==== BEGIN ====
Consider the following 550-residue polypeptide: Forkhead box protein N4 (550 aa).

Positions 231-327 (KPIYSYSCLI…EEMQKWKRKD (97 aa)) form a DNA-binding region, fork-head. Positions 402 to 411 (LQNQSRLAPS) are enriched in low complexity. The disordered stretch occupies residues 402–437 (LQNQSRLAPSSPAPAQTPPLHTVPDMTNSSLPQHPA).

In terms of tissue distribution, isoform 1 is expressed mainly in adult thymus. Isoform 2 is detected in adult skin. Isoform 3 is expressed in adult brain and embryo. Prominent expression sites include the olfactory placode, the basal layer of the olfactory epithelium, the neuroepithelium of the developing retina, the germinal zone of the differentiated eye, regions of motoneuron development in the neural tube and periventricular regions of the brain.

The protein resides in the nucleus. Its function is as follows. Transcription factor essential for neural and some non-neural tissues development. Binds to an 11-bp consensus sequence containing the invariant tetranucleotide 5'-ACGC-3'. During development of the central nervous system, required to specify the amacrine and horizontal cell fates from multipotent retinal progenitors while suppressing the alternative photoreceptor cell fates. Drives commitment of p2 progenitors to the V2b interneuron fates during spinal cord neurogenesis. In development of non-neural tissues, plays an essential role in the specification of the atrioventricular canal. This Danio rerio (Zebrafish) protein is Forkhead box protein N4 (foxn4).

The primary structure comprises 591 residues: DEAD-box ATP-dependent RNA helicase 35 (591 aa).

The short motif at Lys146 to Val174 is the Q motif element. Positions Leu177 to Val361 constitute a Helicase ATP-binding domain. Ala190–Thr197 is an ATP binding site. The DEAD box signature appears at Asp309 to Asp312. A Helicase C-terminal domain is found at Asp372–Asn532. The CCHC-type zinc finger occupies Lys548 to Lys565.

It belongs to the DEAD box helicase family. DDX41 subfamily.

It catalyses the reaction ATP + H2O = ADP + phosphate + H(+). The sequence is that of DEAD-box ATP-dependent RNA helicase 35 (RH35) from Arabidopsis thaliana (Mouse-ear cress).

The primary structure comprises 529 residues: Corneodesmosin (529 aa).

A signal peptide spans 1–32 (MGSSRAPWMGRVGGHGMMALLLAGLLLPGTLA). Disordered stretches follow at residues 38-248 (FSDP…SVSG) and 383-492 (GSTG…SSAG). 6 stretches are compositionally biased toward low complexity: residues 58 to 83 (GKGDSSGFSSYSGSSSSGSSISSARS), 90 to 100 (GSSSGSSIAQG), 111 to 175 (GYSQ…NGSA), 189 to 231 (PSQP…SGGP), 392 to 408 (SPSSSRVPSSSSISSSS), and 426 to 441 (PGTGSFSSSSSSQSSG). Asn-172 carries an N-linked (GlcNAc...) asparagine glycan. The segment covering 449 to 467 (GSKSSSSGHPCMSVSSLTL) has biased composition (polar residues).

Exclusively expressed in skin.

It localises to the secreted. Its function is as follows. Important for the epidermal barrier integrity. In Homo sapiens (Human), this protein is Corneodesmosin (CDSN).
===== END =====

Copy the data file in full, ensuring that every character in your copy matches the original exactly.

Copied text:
Consider the following 550-residue polypeptide: Forkhead box protein N4 (550 aa).

Positions 231-327 (KPIYSYSCLI…EEMQKWKRKD (97 aa)) form a DNA-binding region, fork-head. Positions 402 to 411 (LQNQSRLAPS) are enriched in low complexity. The disordered stretch occupies residues 402–437 (LQNQSRLAPSSPAPAQTPPLHTVPDMTNSSLPQHPA).

In terms of tissue distribution, isoform 1 is expressed mainly in adult thymus. Isoform 2 is detected in adult skin. Isoform 3 is expressed in adult brain and embryo. Prominent expression sites include the olfactory placode, the basal layer of the olfactory epithelium, the neuroepithelium of the developing retina, the germinal zone of the differentiated eye, regions of motoneuron development in the neural tube and periventricular regions of the brain.

The protein resides in the nucleus. Its function is as follows. Transcription factor essential for neural and some non-neural tissues development. Binds to an 11-bp consensus sequence containing the invariant tetranucleotide 5'-ACGC-3'. During development of the central nervous system, required to specify the amacrine and horizontal cell fates from multipotent retinal progenitors while suppressing the alternative photoreceptor cell fates. Drives commitment of p2 progenitors to the V2b interneuron fates during spinal cord neurogenesis. In development of non-neural tissues, plays an essential role in the specification of the atrioventricular canal. This Danio rerio (Zebrafish) protein is Forkhead box protein N4 (foxn4).

The primary structure comprises 591 residues: DEAD-box ATP-dependent RNA helicase 35 (591 aa).

The short motif at Lys146 to Val174 is the Q motif element. Positions Leu177 to Val361 constitute a Helicase ATP-binding domain. Ala190–Thr197 is an ATP binding site. The DEAD box signature appears at Asp309 to Asp312. A Helicase C-terminal domain is found at Asp372–Asn532. The CCHC-type zinc finger occupies Lys548 to Lys565.

It belongs to the DEAD box helicase family. DDX41 subfamily.

It catalyses the reaction ATP + H2O = ADP + phosphate + H(+). The sequence is that of DEAD-box ATP-dependent RNA helicase 35 (RH35) from Arabidopsis thaliana (Mouse-ear cress).

The primary structure comprises 529 residues: Corneodesmosin (529 aa).

A signal peptide spans 1–32 (MGSSRAPWMGRVGGHGMMALLLAGLLLPGTLA). Disordered stretches follow at residues 38-248 (FSDP…SVSG) and 383-492 (GSTG…SSAG). 6 stretches are compositionally biased toward low complexity: residues 58 to 83 (GKGDSSGFSSYSGSSSSGSSISSARS), 90 to 100 (GSSSGSSIAQG), 111 to 175 (GYSQ…NGSA), 189 to 231 (PSQP…SGGP), 392 to 408 (SPSSSRVPSSSSISSSS), and 426 to 441 (PGTGSFSSSSSSQSSG). Asn-172 carries an N-linked (GlcNAc...) asparagine glycan. The segment covering 449 to 467 (GSKSSSSGHPCMSVSSLTL) has biased composition (polar residues).

Exclusively expressed in skin.

It localises to the secreted. Its function is as follows. Important for the epidermal barrier integrity. In Homo sapiens (Human), this protein is Corneodesmosin (CDSN).